Christie’s auction house sets the stage for eco fashion gone upscale.
Despite the paralyzing traffic congestion due to President Obama’s visit to NYC yesterday, key movers and shakers in the philanthropic and (green) fashion community made their way to Christie’s at Rockefeller Center last night for the star-studded Bid to Save the Earth gala auction and the Runway to Green event styled by Vogue’s Fashion Director, Tonne Goodman. Funds raised from the luxurious lot items generously exceeded the organizers’ expectations and with twenty six participating fashion designers who met the challenge of greening the runway, the message seemed clear that sustainable fashion has now made its way downtown, uptown, and all around town for women and men who are willing to redefine the cost of luxury and the role that they might play.
Vogue.com was rather clever to open this event up to a global audience by creating an online invite and then live-streaming the auction and runway presentation on their website at 8:30pm EST last night. Viewers were able to see the paddles flapping and even catch auctioneer jokes about the sartorial details of bidders’ attire. Actor and comedian, Seth Meyers of Saturday Night Live, was particularly witty and added a bit of spunk to the affair, tossing out the promise that he would bike the loop of Manhattan’s Central Park as part of one bidding lot.
Michelle Harper dons some millinery greenery for Bid to Save the Earth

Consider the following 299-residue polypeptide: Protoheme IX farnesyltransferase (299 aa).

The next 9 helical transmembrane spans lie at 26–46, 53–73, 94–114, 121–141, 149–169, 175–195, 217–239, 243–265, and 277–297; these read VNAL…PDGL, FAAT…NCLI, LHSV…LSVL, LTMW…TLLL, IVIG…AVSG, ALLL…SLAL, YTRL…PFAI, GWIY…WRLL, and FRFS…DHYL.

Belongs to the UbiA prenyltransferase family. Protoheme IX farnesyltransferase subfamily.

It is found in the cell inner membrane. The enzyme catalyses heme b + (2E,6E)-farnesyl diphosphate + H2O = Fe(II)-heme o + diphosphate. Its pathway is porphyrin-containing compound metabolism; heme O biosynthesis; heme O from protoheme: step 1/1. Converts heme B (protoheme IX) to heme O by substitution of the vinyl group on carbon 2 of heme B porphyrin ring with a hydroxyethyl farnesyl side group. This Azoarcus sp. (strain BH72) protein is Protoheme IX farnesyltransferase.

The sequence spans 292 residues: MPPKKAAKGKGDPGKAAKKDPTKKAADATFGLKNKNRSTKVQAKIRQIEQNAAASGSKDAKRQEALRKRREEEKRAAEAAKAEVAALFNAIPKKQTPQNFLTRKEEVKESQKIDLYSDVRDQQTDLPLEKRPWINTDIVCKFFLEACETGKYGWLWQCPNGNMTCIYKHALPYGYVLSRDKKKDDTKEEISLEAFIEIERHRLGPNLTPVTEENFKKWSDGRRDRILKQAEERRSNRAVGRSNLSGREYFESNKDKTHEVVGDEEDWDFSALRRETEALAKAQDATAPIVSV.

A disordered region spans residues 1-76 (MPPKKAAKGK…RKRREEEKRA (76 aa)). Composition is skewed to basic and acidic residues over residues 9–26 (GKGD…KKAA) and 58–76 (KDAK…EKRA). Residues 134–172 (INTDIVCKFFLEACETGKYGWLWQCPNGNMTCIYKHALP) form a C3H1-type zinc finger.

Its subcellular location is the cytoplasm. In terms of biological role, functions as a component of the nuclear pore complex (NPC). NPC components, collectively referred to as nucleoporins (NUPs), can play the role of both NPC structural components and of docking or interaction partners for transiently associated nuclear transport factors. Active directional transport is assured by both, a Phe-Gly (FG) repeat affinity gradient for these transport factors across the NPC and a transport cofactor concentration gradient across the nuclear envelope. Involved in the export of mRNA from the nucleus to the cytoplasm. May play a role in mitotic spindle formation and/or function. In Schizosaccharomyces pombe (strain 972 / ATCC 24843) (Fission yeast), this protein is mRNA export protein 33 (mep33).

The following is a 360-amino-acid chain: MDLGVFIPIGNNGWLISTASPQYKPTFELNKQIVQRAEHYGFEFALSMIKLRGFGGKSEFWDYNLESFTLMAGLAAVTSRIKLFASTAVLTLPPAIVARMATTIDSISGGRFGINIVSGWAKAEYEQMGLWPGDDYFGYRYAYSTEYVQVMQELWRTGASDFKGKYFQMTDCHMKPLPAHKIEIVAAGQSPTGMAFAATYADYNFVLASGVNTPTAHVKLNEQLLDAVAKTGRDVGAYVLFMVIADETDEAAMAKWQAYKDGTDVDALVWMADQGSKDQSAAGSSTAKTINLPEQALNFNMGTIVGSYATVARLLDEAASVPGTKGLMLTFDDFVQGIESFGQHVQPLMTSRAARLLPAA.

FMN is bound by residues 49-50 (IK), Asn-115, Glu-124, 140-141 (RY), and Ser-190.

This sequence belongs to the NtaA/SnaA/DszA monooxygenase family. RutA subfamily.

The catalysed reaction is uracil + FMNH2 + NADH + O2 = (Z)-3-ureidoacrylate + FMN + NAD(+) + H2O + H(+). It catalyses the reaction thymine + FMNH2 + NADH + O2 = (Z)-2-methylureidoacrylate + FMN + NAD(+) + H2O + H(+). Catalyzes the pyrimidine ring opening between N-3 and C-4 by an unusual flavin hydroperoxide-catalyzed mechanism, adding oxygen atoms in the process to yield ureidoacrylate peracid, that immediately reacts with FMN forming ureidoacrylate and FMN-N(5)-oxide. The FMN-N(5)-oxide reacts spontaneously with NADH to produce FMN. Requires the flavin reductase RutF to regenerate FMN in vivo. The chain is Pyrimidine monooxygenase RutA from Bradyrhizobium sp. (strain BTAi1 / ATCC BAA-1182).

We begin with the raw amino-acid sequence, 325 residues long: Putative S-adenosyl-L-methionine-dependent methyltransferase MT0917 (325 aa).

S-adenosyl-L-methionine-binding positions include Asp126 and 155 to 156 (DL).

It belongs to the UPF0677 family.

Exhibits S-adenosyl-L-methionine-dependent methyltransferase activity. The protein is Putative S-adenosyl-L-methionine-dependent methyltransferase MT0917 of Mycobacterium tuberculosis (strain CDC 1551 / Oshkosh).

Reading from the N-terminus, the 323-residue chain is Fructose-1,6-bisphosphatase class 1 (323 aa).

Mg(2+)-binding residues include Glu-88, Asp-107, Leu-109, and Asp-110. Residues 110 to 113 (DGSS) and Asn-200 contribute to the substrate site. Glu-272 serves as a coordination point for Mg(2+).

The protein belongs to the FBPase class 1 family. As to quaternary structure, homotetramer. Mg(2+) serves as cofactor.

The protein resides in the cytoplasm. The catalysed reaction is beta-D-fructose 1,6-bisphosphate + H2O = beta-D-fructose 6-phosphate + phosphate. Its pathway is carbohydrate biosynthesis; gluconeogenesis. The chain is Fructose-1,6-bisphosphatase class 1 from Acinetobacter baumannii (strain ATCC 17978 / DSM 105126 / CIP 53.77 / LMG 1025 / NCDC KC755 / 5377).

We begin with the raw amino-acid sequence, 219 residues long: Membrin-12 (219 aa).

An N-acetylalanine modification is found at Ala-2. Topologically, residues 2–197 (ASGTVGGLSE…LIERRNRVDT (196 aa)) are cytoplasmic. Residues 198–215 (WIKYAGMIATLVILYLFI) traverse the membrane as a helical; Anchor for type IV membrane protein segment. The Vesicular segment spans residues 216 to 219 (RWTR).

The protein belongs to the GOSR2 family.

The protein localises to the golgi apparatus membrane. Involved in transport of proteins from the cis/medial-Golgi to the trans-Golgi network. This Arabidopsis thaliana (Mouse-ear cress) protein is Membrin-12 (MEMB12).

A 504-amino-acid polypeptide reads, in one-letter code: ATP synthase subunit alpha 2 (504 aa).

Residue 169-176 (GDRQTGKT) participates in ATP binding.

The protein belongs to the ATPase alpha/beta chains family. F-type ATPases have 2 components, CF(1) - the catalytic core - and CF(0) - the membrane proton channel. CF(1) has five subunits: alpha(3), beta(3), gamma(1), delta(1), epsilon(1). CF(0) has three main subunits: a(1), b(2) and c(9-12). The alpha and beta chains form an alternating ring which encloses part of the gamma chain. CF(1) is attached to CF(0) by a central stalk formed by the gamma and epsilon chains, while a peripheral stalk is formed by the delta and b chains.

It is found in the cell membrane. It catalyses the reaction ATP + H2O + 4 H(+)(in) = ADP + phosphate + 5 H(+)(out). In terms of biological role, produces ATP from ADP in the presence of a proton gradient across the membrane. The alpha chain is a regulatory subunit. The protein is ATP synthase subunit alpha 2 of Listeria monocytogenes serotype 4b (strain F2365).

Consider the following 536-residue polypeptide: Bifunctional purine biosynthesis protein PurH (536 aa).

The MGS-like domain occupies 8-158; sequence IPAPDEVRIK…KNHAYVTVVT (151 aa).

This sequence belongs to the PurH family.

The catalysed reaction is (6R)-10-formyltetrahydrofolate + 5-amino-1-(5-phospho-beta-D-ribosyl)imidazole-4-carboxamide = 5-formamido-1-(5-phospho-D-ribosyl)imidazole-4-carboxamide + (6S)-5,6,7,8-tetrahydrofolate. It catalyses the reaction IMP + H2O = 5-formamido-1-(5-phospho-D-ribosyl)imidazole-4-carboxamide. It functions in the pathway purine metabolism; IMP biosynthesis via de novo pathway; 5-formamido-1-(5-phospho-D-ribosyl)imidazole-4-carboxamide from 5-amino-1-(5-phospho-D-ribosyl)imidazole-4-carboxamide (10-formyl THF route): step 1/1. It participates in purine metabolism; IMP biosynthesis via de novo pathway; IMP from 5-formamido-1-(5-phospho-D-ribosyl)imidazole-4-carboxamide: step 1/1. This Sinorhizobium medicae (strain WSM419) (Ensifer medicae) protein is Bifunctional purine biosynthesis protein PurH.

Noted guests for the evening included names such as: Anna Wintour, Chevy Chase, Salma Hayek, Michelle Harper, Alexander Wang, Jason Wu, Thakoon Panichgul, Michael Kors, Rachel Roy, Coco Rocha, Karolina Kurkova, Kate Dillon, Lauren Bush, David Lauren, Angela Lindvall, and many more.
In addition to $1.26 million raised last night, the added good news is that looks from the 26 participating fashion designers are now available for purchase at Net-a-Porter, with proceeds benefiting the National Defense Resources Council, Oceana, and the Central Park Conservatory. These items and accessories are not green in terms of materials per se, but a portion of the proceeds from each exclusive Runway to Green piece will go to leading environmental organizations.
The buzz post-runway presentation is that, in addition to the lush vegetation divider that rotated as each model stepped on to the stage, attendees were totally on board with the idea that eco fashion is no longer a marginalized phenomenon. One of the show-stopping pieces was the finale, Oscar de la Renta’s one-of-a-kind 100% organic natural ivory cotton-tulle bridal gown, all hand-embroidered with 100% organic, natural ivory cotton ‘guipure’ lace flowers. Proof that sustainable textiles can transparently translate to luxurious couture and the best of what high-end fashion houses can generate.
As part of our ongoing examination of what the future of fashion genuinely looks like, it appears as if the increased dialogue with celebrated luxury and ready-to-wear designers continues to create new standards for how to design and be more environmentally-minded. With all of the recent concern about designers also burning out due to demanding fashion week schedules and the pressures of running multi-faceted global brands, perhaps it will continue to be the case that future designs are presented in contexts where consumers and supporters might be more involved in the good that can come from their purchases and fashion “needs.” This can only be a positive development as we band together to create lasting solutions on all fronts, be they environmental or social in these challenging times.